Police mistakes 99-year old-Liverpool great great grandmother's house for drug den

Credit: Liverpool Echo

Police targeted the home of a vulnerable 99-year-old great great grandmother after ‘intelligence’ led them to fear she was living in a cannabis den.

Merseyside Police searched her home over concerns it had been taken over by a drugs gang after analysis of how warm her home, in Speke, Liverpool, was.

The force said extensive efforts were made to be as sensitive as possible.

But the grandmother's family have questioned how much due diligence was carried out and revealed they thought she had died when remote cameras alerted them to emergency services attending the property.

Police officers, firefighters and social workers were present as a warrant was executed in Speke on Friday, 4 February.

Kath Greatbanks said she became aware of the incident at the home of her mum, Peggy, who suffers from Alzheimer’s, almost immediately through cameras installed after she had suffered a number of falls.

Credit: Liverpool ECHO

The 61-year-old, from Widnes, said: “The alert went off and there were police there. My brother was panicking and we all thought it was mum."

Relatives said they were told a heat signal had been picked up highlighting the house as unusually hot - suggesting it could have been the location of a cannabis farm.

They said they were also told that gangs were known to ‘cuckoo’ properties in the area - where they take over the homes of vulnerable people and use them to store or sell drugs.

Kath says Peggy, who she did not want to identify further because of her vulnerability, was nearly 100 and her home fell under scrutiny during winter, when the heating was on full power to keep her warm.

While she appreciated the fears over cuckooing, she said she could not understand why more research was not done before placing her mum under such stress.

The distress was compounded by the incident happening on the day of the funeral of one of Peggy’s sons.

Credit: liverpool echo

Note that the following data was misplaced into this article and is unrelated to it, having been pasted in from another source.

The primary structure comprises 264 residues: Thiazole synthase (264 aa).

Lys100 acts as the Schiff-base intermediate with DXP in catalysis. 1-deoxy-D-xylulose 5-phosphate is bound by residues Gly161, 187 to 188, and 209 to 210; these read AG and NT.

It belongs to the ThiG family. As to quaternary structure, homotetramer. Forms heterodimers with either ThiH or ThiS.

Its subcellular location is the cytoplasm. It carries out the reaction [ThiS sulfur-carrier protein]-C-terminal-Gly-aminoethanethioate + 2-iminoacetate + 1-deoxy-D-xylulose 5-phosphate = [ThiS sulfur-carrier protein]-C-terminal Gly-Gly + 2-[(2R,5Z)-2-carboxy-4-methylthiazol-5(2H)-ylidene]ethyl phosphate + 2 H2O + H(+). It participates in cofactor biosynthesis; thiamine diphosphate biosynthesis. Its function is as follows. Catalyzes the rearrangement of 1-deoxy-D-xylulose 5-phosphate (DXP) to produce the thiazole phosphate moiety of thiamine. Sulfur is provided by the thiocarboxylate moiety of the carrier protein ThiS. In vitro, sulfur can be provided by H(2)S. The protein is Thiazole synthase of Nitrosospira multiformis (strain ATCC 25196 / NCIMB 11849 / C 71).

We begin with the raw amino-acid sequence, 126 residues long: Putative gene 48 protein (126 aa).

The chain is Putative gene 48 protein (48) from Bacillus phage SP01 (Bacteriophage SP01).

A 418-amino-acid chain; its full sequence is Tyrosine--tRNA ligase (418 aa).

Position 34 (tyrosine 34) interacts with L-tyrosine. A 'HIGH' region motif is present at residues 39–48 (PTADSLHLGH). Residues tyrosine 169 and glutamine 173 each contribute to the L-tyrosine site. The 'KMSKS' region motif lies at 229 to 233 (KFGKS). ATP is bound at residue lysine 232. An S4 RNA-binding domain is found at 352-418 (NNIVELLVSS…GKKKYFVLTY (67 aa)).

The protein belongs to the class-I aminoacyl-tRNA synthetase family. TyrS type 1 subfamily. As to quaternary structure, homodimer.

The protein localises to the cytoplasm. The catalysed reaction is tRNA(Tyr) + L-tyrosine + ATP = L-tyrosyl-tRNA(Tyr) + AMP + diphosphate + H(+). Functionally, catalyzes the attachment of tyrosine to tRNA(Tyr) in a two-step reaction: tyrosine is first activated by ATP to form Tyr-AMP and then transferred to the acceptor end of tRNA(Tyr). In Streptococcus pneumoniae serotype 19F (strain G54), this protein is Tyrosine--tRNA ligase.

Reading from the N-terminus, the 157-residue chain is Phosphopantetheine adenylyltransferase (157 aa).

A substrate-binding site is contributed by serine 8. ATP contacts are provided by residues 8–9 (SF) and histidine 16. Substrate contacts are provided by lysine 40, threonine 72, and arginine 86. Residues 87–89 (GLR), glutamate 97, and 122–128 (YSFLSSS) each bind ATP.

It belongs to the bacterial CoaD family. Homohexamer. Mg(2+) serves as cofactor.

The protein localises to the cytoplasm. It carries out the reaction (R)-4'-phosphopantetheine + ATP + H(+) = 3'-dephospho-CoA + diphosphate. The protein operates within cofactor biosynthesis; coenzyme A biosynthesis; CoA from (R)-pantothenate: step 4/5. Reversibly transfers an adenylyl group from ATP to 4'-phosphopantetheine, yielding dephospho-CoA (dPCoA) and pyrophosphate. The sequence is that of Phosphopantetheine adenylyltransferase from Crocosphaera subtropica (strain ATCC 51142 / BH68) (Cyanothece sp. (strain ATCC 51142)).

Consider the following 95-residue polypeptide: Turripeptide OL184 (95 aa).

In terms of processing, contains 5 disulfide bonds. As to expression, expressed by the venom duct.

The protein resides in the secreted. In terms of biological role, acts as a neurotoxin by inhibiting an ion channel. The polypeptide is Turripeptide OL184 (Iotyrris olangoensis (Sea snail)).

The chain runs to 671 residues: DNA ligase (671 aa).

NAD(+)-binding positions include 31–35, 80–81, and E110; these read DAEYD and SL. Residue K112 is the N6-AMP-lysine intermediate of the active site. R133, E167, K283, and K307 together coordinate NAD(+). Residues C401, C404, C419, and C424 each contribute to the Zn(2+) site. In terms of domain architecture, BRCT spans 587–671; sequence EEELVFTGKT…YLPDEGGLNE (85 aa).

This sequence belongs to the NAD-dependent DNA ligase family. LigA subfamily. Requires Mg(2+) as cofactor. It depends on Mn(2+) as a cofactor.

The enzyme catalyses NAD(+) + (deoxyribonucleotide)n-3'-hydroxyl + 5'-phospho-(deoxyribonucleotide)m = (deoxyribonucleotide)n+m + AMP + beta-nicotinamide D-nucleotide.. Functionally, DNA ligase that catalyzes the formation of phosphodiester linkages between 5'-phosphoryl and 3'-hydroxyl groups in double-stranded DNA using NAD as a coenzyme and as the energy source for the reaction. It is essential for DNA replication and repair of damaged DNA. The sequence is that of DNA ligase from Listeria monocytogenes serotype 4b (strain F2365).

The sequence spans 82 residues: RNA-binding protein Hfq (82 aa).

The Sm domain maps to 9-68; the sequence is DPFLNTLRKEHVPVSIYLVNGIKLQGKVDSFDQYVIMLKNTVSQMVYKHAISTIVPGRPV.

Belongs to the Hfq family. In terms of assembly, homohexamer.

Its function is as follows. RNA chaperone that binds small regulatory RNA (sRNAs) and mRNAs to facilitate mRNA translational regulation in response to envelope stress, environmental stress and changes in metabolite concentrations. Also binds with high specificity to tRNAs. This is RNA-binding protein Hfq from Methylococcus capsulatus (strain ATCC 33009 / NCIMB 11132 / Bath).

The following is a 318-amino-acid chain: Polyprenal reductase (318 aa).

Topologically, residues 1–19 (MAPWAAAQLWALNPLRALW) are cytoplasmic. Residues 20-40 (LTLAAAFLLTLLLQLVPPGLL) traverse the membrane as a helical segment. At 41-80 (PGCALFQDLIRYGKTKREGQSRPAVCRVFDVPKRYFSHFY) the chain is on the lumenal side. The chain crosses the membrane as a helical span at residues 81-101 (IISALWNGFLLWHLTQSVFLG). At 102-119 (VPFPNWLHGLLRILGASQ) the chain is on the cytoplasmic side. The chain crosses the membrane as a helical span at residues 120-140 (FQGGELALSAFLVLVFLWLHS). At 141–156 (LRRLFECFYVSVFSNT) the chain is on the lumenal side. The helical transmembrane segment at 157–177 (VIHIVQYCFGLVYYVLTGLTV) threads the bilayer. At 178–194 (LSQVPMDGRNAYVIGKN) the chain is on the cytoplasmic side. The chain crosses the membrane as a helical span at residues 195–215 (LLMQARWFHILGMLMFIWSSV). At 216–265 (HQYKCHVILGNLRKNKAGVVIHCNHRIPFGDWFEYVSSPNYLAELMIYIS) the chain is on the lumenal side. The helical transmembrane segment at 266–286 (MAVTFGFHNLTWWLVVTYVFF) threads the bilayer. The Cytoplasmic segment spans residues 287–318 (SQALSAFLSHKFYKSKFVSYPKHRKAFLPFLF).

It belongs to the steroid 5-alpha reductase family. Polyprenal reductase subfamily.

A Merseyside Police spokeswoman said the operation was based on legitimate concerns for Peggy’s welfare.

She said: “We understand the family’s concerns, but would like to stress that we did have a genuine worry for the lady as we believed she could potentially have been a victim of cuckooing.

“Due to the age of the lady, and her potential vulnerability, we acknowledged we needed to take a sensitive approach, following receipt of information that there could have been a cannabis farm at the property.

“Extensive enquiries were carried out before visiting the house, and plans put in place to minimise disruption to the lady and her family.

“Contact was made with social services and together we arranged to go and check on the welfare of the occupant of that house, due to the potential dangers involved.

“Three officers attended, supported by social services and Merseyside Fire and Rescue Service, and access was gained to the property without the use of force, using a key code.

“The officers explained why we were there before sensitively carrying out a cursory search. No damage was caused during the search.

“Whilst our officers were there, family attended and advised that the lady was mourning her son and was due to attend his funeral later that day.

“Officers were able to leave safe in the knowledge that the lady was not subject to cuckooing and was not being exploited.

“We have apologised to the family for the timing of our visit, and explained our reasons for it, but I hope people will understand that her safety was our priority from the beginning.

“It is our duty to act on the intelligence we receive to ensure that the most vulnerable people in our community are kept safe from harm.

“We are aware of instances in the Speke area where the homes of vulnerable people have been used for ‘cuckooing’ – where gangs take over to use them for drugs or for the storage of weapons or stolen goods, and it was our belief that this could have been the case with the lady concerned.”